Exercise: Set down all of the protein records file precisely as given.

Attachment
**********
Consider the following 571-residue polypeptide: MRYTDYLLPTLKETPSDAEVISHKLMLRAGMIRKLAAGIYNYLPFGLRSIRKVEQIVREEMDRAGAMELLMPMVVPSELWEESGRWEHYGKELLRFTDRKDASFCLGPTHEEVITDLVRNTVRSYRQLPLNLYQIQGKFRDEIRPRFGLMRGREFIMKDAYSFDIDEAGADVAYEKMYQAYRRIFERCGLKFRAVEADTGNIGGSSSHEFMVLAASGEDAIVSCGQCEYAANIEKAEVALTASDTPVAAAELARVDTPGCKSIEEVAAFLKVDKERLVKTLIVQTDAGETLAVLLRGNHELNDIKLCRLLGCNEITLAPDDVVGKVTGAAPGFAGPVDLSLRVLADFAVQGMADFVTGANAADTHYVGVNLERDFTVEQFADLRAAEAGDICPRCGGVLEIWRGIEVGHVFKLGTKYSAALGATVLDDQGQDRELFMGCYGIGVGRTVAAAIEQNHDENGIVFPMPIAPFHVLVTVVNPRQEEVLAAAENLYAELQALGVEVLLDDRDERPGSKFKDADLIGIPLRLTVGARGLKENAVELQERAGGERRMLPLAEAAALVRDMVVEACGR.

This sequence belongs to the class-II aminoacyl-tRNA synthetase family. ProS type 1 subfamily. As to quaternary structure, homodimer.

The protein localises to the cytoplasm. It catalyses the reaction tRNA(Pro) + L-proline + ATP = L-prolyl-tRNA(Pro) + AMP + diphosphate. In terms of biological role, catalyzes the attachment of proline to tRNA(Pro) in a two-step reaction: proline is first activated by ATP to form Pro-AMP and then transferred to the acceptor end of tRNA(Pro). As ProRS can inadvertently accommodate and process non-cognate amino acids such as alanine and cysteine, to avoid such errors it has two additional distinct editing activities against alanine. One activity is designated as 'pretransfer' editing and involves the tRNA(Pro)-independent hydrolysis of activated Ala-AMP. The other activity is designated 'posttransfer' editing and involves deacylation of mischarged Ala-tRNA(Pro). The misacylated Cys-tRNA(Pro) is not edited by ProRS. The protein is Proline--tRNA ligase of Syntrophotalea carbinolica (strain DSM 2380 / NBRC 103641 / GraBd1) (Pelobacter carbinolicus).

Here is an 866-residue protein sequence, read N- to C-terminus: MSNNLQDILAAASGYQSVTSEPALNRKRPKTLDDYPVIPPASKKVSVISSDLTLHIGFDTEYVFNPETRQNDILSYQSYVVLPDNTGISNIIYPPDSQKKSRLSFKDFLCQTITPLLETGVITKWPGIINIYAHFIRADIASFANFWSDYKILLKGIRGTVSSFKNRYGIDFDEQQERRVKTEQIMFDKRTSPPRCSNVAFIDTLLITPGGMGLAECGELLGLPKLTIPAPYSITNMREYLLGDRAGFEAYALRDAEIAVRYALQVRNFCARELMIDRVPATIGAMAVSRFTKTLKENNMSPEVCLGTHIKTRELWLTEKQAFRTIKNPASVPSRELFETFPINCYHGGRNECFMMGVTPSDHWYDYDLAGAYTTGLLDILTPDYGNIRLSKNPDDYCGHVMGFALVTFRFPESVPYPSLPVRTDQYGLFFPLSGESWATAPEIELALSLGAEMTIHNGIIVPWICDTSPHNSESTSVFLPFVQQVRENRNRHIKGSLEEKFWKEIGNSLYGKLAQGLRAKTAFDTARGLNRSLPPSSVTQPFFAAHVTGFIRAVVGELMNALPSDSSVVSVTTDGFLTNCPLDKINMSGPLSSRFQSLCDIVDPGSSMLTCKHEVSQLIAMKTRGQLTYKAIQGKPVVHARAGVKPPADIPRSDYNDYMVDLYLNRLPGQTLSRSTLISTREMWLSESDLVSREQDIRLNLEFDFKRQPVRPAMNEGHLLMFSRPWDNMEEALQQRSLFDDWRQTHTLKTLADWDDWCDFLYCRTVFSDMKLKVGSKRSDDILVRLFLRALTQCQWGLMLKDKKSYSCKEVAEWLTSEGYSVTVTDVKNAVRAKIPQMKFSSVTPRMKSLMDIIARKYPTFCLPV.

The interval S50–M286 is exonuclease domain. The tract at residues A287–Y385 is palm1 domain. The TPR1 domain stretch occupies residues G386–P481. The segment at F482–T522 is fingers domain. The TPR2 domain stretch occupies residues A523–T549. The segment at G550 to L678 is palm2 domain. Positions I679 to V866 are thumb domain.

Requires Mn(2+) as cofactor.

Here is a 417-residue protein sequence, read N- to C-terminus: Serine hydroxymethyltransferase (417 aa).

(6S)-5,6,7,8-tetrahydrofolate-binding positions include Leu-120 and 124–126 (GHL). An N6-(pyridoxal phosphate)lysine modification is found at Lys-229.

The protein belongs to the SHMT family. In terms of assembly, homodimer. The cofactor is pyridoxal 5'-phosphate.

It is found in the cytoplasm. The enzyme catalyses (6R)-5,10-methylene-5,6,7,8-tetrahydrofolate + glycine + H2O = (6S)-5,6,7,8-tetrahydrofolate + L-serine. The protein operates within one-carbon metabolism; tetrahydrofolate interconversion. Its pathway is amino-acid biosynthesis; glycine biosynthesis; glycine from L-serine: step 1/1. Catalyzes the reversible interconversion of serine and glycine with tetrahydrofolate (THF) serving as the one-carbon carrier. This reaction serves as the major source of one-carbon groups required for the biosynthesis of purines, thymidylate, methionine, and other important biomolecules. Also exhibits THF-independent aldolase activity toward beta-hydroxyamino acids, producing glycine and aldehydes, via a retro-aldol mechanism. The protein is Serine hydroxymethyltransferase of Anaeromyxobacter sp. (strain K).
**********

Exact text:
Consider the following 571-residue polypeptide: MRYTDYLLPTLKETPSDAEVISHKLMLRAGMIRKLAAGIYNYLPFGLRSIRKVEQIVREEMDRAGAMELLMPMVVPSELWEESGRWEHYGKELLRFTDRKDASFCLGPTHEEVITDLVRNTVRSYRQLPLNLYQIQGKFRDEIRPRFGLMRGREFIMKDAYSFDIDEAGADVAYEKMYQAYRRIFERCGLKFRAVEADTGNIGGSSSHEFMVLAASGEDAIVSCGQCEYAANIEKAEVALTASDTPVAAAELARVDTPGCKSIEEVAAFLKVDKERLVKTLIVQTDAGETLAVLLRGNHELNDIKLCRLLGCNEITLAPDDVVGKVTGAAPGFAGPVDLSLRVLADFAVQGMADFVTGANAADTHYVGVNLERDFTVEQFADLRAAEAGDICPRCGGVLEIWRGIEVGHVFKLGTKYSAALGATVLDDQGQDRELFMGCYGIGVGRTVAAAIEQNHDENGIVFPMPIAPFHVLVTVVNPRQEEVLAAAENLYAELQALGVEVLLDDRDERPGSKFKDADLIGIPLRLTVGARGLKENAVELQERAGGERRMLPLAEAAALVRDMVVEACGR.

This sequence belongs to the class-II aminoacyl-tRNA synthetase family. ProS type 1 subfamily. As to quaternary structure, homodimer.

The protein localises to the cytoplasm. It catalyses the reaction tRNA(Pro) + L-proline + ATP = L-prolyl-tRNA(Pro) + AMP + diphosphate. In terms of biological role, catalyzes the attachment of proline to tRNA(Pro) in a two-step reaction: proline is first activated by ATP to form Pro-AMP and then transferred to the acceptor end of tRNA(Pro). As ProRS can inadvertently accommodate and process non-cognate amino acids such as alanine and cysteine, to avoid such errors it has two additional distinct editing activities against alanine. One activity is designated as 'pretransfer' editing and involves the tRNA(Pro)-independent hydrolysis of activated Ala-AMP. The other activity is designated 'posttransfer' editing and involves deacylation of mischarged Ala-tRNA(Pro). The misacylated Cys-tRNA(Pro) is not edited by ProRS. The protein is Proline--tRNA ligase of Syntrophotalea carbinolica (strain DSM 2380 / NBRC 103641 / GraBd1) (Pelobacter carbinolicus).

Here is an 866-residue protein sequence, read N- to C-terminus: MSNNLQDILAAASGYQSVTSEPALNRKRPKTLDDYPVIPPASKKVSVISSDLTLHIGFDTEYVFNPETRQNDILSYQSYVVLPDNTGISNIIYPPDSQKKSRLSFKDFLCQTITPLLETGVITKWPGIINIYAHFIRADIASFANFWSDYKILLKGIRGTVSSFKNRYGIDFDEQQERRVKTEQIMFDKRTSPPRCSNVAFIDTLLITPGGMGLAECGELLGLPKLTIPAPYSITNMREYLLGDRAGFEAYALRDAEIAVRYALQVRNFCARELMIDRVPATIGAMAVSRFTKTLKENNMSPEVCLGTHIKTRELWLTEKQAFRTIKNPASVPSRELFETFPINCYHGGRNECFMMGVTPSDHWYDYDLAGAYTTGLLDILTPDYGNIRLSKNPDDYCGHVMGFALVTFRFPESVPYPSLPVRTDQYGLFFPLSGESWATAPEIELALSLGAEMTIHNGIIVPWICDTSPHNSESTSVFLPFVQQVRENRNRHIKGSLEEKFWKEIGNSLYGKLAQGLRAKTAFDTARGLNRSLPPSSVTQPFFAAHVTGFIRAVVGELMNALPSDSSVVSVTTDGFLTNCPLDKINMSGPLSSRFQSLCDIVDPGSSMLTCKHEVSQLIAMKTRGQLTYKAIQGKPVVHARAGVKPPADIPRSDYNDYMVDLYLNRLPGQTLSRSTLISTREMWLSESDLVSREQDIRLNLEFDFKRQPVRPAMNEGHLLMFSRPWDNMEEALQQRSLFDDWRQTHTLKTLADWDDWCDFLYCRTVFSDMKLKVGSKRSDDILVRLFLRALTQCQWGLMLKDKKSYSCKEVAEWLTSEGYSVTVTDVKNAVRAKIPQMKFSSVTPRMKSLMDIIARKYPTFCLPV.

The interval S50–M286 is exonuclease domain. The tract at residues A287–Y385 is palm1 domain. The TPR1 domain stretch occupies residues G386–P481. The segment at F482–T522 is fingers domain. The TPR2 domain stretch occupies residues A523–T549. The segment at G550 to L678 is palm2 domain. Positions I679 to V866 are thumb domain.

Requires Mn(2+) as cofactor.

Here is a 417-residue protein sequence, read N- to C-terminus: Serine hydroxymethyltransferase (417 aa).

(6S)-5,6,7,8-tetrahydrofolate-binding positions include Leu-120 and 124–126 (GHL). An N6-(pyridoxal phosphate)lysine modification is found at Lys-229.

The protein belongs to the SHMT family. In terms of assembly, homodimer. The cofactor is pyridoxal 5'-phosphate.

It is found in the cytoplasm. The enzyme catalyses (6R)-5,10-methylene-5,6,7,8-tetrahydrofolate + glycine + H2O = (6S)-5,6,7,8-tetrahydrofolate + L-serine. The protein operates within one-carbon metabolism; tetrahydrofolate interconversion. Its pathway is amino-acid biosynthesis; glycine biosynthesis; glycine from L-serine: step 1/1. Catalyzes the reversible interconversion of serine and glycine with tetrahydrofolate (THF) serving as the one-carbon carrier. This reaction serves as the major source of one-carbon groups required for the biosynthesis of purines, thymidylate, methionine, and other important biomolecules. Also exhibits THF-independent aldolase activity toward beta-hydroxyamino acids, producing glycine and aldehydes, via a retro-aldol mechanism. The protein is Serine hydroxymethyltransferase of Anaeromyxobacter sp. (strain K).